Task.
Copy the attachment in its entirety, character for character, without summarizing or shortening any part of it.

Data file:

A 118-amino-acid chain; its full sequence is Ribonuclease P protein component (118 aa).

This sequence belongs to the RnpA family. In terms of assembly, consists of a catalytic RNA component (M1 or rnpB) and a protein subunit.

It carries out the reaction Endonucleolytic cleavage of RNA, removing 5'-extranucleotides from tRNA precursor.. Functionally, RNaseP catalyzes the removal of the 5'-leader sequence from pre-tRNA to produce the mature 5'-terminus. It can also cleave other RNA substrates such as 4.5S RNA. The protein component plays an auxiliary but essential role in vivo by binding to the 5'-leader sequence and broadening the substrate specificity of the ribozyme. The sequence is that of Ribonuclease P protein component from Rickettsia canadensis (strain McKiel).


A 118-amino-acid chain; its full sequence is Ribonuclease P protein component (118 aa).

This sequence belongs to the RnpA family. In terms of assembly, consists of a catalytic RNA component (M1 or rnpB) and a protein subunit.

It carries out the reaction Endonucleolytic cleavage of RNA, removing 5'-extranucleotides from tRNA precursor.. Functionally, RNaseP catalyzes the removal of the 5'-leader sequence from pre-tRNA to produce the mature 5'-terminus. It can also cleave other RNA substrates such as 4.5S RNA. The protein component plays an auxiliary but essential role in vivo by binding to the 5'-leader sequence and broadening the substrate specificity of the ribozyme. The sequence is that of Ribonuclease P protein component from Rickettsia canadensis (strain McKiel).